Thursday, June 15, 2017

The Call to Missions - Is This For Real?

The Call to Missions
Is This For Real

April 27,1990
First Home at Pikangikum and Northern Lights
Mission Plane on Lake Ice

Two days (April 25, 1990) ago I answer the phone at our house. The man calling speaks a language completely different than the language you are reading now. In fact he is not be able to speak a half dozen sentences in English. His voice seems to expose deep emotion. He appears to be thankful for the opportunity to share a burden he has, which he shares very personally and with confidence.

It is a pleasure to have the opportunity to listen to him and bear his burden. At one time I would not have been able to do so. 

After placing the phone on its hook I ask myself, "Is this for real? Am I conversing with Sam, a First Nations man, in his native Ojibwe language? Is he paying for a long distance phone call to tell me his problems? Am I giving him advice and assurance of my deep his language?"

You see, Sam was born and raised in a small log house beside a lake which is completely surrounded by pine, poplar and birch trees in Northwestern Ontario, Canada. He grew up on a First Nations Reserve, a village in the hinterlands, inaccessible by road. By experience, he became educated in hunting, fishing, hardships, isolation, survival, as well as First Nations' religion.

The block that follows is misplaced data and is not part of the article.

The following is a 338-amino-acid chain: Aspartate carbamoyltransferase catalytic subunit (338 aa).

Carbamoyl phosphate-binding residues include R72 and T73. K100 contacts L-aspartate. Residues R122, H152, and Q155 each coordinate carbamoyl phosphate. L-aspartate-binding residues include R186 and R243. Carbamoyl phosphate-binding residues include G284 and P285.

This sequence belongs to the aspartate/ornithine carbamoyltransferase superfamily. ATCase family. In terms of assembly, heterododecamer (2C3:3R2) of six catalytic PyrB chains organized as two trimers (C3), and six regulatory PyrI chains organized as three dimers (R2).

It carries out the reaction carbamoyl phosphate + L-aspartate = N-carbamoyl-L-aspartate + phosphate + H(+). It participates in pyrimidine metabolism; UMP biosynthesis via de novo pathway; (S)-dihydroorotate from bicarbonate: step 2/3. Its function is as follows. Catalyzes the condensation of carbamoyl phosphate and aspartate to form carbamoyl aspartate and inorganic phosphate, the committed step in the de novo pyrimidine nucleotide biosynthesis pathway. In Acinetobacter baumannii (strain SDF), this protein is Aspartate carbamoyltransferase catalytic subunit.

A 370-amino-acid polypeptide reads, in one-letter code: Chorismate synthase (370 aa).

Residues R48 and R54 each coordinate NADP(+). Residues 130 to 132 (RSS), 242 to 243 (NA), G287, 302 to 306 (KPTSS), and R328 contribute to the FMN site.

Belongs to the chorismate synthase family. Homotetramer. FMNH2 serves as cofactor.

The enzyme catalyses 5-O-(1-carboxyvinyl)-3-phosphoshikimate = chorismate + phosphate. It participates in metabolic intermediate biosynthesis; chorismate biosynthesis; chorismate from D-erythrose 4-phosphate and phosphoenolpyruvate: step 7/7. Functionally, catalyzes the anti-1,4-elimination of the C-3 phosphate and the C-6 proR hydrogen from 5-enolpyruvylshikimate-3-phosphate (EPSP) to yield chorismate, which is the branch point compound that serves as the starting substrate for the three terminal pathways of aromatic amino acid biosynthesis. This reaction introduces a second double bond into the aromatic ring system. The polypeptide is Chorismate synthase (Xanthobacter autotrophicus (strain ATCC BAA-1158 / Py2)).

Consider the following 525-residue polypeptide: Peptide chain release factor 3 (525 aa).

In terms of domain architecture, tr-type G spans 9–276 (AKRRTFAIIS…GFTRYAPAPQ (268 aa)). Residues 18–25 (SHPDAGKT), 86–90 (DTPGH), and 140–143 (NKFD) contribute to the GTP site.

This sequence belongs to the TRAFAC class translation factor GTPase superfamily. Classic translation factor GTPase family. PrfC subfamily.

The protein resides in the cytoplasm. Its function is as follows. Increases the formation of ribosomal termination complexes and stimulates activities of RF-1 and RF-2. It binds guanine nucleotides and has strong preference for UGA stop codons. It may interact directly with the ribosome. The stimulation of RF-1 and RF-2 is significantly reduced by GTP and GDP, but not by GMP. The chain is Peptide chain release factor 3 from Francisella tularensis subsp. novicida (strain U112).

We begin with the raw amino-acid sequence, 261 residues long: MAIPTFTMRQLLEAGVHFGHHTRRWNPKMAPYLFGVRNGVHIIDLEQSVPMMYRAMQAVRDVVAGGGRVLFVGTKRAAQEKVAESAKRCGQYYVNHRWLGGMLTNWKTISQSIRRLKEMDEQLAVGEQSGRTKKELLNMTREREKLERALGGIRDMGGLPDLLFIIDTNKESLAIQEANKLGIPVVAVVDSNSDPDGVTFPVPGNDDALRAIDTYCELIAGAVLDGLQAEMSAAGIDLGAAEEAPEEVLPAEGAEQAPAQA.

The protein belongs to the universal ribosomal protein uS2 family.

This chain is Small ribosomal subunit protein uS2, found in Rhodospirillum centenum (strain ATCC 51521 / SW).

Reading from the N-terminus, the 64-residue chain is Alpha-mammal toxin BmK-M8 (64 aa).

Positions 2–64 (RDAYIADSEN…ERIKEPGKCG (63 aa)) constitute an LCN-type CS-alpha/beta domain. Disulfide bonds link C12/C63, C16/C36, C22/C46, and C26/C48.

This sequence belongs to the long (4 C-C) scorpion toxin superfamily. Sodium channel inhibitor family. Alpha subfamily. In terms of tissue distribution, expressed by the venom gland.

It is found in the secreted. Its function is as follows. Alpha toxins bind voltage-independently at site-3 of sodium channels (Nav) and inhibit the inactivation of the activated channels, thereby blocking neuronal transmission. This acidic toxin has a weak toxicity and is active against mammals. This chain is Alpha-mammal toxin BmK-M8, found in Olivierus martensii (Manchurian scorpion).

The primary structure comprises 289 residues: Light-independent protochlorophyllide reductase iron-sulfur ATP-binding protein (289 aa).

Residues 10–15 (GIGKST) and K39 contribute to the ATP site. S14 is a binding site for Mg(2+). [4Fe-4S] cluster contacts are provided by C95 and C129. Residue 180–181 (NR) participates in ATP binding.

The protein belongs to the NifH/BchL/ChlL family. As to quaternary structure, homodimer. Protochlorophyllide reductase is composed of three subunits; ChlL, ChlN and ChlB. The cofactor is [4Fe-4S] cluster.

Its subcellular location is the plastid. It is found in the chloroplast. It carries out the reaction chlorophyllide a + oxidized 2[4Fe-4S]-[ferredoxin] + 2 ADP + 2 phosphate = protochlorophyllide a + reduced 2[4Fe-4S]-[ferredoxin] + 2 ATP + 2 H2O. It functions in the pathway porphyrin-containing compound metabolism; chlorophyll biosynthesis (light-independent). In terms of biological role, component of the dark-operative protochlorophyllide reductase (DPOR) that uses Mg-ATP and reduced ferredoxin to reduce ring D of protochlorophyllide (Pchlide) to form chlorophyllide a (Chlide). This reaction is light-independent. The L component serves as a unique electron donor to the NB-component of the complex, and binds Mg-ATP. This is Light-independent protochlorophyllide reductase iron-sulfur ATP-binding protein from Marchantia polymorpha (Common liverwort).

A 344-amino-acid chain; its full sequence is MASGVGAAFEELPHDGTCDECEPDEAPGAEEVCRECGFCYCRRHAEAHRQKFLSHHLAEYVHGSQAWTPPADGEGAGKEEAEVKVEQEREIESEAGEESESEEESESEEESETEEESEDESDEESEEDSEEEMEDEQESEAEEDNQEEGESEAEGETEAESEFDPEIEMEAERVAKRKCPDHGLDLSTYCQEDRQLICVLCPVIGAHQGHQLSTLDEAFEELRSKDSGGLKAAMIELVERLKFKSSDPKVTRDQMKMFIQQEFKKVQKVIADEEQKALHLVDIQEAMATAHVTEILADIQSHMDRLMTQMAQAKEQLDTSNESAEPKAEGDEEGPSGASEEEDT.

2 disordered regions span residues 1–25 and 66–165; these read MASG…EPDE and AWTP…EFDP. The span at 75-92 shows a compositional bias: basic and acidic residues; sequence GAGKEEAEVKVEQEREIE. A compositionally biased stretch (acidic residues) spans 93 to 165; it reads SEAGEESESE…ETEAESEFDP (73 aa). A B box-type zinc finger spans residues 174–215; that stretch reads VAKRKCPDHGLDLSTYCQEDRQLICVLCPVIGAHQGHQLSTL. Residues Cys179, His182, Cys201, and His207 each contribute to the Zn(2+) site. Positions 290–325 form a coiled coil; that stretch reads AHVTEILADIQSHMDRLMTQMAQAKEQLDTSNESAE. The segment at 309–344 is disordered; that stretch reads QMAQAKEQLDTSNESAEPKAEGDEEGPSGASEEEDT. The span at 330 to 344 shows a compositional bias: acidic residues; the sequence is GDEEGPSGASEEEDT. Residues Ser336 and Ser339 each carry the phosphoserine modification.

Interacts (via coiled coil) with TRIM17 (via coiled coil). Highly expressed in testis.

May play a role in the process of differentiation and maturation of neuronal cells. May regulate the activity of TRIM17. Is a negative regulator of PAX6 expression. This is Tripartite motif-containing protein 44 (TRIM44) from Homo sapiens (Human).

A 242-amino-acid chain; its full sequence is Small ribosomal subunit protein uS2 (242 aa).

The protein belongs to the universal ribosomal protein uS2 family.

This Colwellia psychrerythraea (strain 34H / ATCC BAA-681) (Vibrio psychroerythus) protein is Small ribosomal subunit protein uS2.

On the other hand I was born and raised in a foreign (to Sam) country, in the United States, on a farm in Indiana speaking both Pennsylvania Dutch and English. I eventually began to worship the God of the Bible. I did not know one First Nations person and I fully intended to be a farmer as a life-time vocation.

Why then am I so alarmed at this phone call two days ago? Did not my wife and I live in the north for years... and raise our family while living on Sam's isolated First Nations' Reserve? And did I not learn to speak his language many moons ago?

I am, rather I am amazed at God's mercy, His grace, His callings and His gifts to His people! Because of all this, my dreams of farming in Indiana were not fulfilled. Instead, Elva and I with our two children, were privileged to be friends with several hundred of Sam's people.We shared the Word of God with them in the Ojibwe language.We knelt with Sam, his wife Mary Ann and many others and heard them confess Christ as their Lord.We prayed with them and for them, as well as rejoiced and shed tears with them.We taught them.We learned from them.We saw them walking with the God of the Bible. Today Sam is an ordained minister to his people at Pikangikum. It is a privilege and a pleasure to be his personal friend and to share his problems.

I marvel at God and His grace!

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